"It was brilliant," said Joe, 15. "Because it's from experience and it makes you think about the different effects of taking it."

The school sessions are teacher-free zones and when Spencer Hudson asks whether anyone has tried cannabis, a few hands rise hesitantly. Pupils ask him how drugs are smuggled into prison, and how he could have taken heroin in prison. In a second session, which includes looking at placebo drugs and learning about their properties, the students have a stream of questions. Can you crush up ecstasy and snort it? Can you get soluble tablets? Is it a depressant or a stimulant? Is it true that 14 cans of Red Bull have the same effect as one ecstasy tablet? Can you inject it?

None of these students has tried ecstasy, but they are hungry for knowledge. At break, when the buzzer has sounded, some still cluster round Spencer and his briefcase, asking questions. What is Rohypnol prescribed for? What are the negative effects of ecstasy? What are the positive ones? He tells them about selling paracetamol, dog-worming tablets or laxatives in clubs, passing them off as ecstasy, and about the original purpose of Ketamine ("Special K"), a powerful anaesthetic used by vets. "If I said to you, 'Would you take a tablet that gets shoved up a horse's arse?' I mean, would you?"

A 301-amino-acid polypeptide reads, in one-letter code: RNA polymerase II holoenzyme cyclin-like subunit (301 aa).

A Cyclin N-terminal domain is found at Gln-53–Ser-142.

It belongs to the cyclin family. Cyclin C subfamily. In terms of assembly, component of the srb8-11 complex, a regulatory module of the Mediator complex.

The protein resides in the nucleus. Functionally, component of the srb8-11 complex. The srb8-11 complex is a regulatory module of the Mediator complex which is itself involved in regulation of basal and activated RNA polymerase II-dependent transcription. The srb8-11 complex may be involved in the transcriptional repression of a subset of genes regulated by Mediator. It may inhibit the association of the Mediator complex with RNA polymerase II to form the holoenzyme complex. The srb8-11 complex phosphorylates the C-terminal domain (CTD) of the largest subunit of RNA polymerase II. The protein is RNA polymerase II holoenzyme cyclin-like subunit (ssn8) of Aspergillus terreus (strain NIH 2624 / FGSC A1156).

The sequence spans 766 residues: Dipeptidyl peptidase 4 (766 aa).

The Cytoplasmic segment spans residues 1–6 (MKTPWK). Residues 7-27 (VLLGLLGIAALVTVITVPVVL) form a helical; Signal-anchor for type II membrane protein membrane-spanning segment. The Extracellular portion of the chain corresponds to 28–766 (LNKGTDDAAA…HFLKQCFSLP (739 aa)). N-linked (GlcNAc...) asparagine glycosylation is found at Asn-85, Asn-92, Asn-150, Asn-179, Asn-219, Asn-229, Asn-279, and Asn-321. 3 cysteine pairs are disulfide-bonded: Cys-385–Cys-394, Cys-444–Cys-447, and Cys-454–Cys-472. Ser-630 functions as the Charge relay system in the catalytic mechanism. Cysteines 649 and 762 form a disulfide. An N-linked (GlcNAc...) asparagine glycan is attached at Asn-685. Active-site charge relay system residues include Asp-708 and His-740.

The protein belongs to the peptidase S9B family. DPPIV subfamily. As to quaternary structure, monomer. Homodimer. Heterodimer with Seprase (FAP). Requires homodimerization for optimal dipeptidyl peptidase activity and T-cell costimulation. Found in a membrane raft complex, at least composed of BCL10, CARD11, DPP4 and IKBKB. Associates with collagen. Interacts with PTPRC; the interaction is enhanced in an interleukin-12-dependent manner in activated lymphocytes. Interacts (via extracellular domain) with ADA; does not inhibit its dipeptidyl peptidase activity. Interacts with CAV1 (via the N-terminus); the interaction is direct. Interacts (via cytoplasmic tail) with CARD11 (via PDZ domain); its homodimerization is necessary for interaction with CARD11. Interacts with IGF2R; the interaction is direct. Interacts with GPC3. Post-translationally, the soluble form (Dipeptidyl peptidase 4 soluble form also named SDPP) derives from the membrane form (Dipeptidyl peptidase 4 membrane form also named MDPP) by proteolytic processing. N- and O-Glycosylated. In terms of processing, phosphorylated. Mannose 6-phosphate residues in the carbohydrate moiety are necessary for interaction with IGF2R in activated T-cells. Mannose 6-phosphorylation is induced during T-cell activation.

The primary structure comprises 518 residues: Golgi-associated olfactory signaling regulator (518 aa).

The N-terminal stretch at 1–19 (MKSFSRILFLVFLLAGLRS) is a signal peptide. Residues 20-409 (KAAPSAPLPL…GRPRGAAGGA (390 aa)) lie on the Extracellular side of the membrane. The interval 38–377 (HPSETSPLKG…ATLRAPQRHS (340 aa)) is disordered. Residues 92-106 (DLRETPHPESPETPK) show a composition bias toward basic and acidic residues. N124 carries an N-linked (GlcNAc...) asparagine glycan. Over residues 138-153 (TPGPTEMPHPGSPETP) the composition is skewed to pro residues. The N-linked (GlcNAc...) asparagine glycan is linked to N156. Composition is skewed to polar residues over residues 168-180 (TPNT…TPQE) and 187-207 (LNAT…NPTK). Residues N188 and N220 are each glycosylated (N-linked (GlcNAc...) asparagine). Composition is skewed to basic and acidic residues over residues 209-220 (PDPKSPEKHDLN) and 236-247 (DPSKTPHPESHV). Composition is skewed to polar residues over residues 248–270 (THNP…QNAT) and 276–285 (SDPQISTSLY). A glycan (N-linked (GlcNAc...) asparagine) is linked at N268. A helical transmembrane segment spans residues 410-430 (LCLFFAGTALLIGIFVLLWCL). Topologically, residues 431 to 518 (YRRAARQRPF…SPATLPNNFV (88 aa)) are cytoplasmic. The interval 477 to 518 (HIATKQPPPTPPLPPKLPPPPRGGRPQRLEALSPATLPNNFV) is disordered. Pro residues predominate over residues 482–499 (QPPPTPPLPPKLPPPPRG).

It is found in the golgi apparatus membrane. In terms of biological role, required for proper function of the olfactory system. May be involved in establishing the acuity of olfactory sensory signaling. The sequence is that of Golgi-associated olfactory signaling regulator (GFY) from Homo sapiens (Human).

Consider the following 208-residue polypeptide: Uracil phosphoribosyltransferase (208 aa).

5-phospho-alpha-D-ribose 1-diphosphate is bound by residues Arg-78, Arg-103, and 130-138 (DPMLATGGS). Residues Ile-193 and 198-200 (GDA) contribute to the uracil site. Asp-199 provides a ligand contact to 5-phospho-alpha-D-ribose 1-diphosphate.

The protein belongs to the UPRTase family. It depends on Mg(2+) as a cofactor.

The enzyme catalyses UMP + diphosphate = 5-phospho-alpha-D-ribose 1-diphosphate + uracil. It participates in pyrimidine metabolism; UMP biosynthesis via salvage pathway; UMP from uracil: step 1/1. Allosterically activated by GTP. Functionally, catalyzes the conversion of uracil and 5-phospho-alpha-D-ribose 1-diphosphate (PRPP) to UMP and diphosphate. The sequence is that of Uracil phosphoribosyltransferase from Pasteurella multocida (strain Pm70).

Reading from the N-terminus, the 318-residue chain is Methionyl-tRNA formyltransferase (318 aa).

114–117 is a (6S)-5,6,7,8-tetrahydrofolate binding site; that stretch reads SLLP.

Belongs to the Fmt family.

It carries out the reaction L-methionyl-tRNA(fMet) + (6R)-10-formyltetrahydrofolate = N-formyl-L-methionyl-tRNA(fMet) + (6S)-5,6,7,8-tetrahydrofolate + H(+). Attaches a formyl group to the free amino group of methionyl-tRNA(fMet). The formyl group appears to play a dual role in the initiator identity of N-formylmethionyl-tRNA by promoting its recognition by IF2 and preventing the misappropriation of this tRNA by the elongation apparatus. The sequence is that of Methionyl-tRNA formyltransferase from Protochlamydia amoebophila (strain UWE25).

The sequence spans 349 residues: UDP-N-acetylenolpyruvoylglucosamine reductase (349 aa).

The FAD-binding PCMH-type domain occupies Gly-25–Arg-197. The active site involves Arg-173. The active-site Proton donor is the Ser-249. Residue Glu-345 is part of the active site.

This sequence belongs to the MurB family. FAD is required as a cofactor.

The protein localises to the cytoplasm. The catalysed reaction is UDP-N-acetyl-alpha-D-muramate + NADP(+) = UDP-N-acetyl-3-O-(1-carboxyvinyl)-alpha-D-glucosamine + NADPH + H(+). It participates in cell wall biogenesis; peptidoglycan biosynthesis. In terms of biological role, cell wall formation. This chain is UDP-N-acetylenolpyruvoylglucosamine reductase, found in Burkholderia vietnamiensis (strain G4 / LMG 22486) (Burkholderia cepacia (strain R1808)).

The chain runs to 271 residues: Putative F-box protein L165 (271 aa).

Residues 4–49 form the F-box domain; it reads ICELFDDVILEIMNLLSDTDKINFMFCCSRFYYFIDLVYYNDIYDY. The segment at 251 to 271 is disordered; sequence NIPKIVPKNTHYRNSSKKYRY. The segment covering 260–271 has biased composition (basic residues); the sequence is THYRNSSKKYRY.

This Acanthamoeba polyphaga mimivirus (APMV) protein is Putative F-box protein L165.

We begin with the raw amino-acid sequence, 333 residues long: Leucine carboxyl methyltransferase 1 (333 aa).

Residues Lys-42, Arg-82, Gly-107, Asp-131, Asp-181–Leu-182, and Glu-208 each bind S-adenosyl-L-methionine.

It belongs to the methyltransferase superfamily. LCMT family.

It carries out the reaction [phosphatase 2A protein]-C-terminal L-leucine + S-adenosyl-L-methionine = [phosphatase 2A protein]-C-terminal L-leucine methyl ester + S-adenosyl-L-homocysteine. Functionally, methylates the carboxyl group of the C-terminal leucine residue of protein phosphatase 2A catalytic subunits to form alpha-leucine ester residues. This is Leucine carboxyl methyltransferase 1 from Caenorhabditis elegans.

Becky White, 30, is head of personal and social education at Cheney, a 1,000-pupil upper school for Years 9-13. She has been using Energy and Vision for the past year, convinced by pupils' reactions that the talks (which she has never heard) are useful.

"Paul and Spencer are so charismatic and vibrant - what a great resource for the school. Students really value what they say and what they talk about," she says. "They carry the information with them and they remember it. They will mention their names a year later."

The charity now employs three part-time staff and has four volunteers; the turnover in the last financial year was pound;175,000, boosted by a lottery grant and funding from trusts. Paul and Spencer's commitment to their growing organisation is obvious. One year older than Spencer, Paul had served more time - five sentences - but shared the same interest in business. "Our educations weren't the best," he says. "We didn't concentrate like we should have. Now we're capitalising on our experiences." They are not crusaders, they insist. Just able and willing to tell it like it is to a young audience hungry for truth. "We're not passion-driven ex-users who want to save the world," says Paul. "We have a vision about drug education and we have the energy to do it."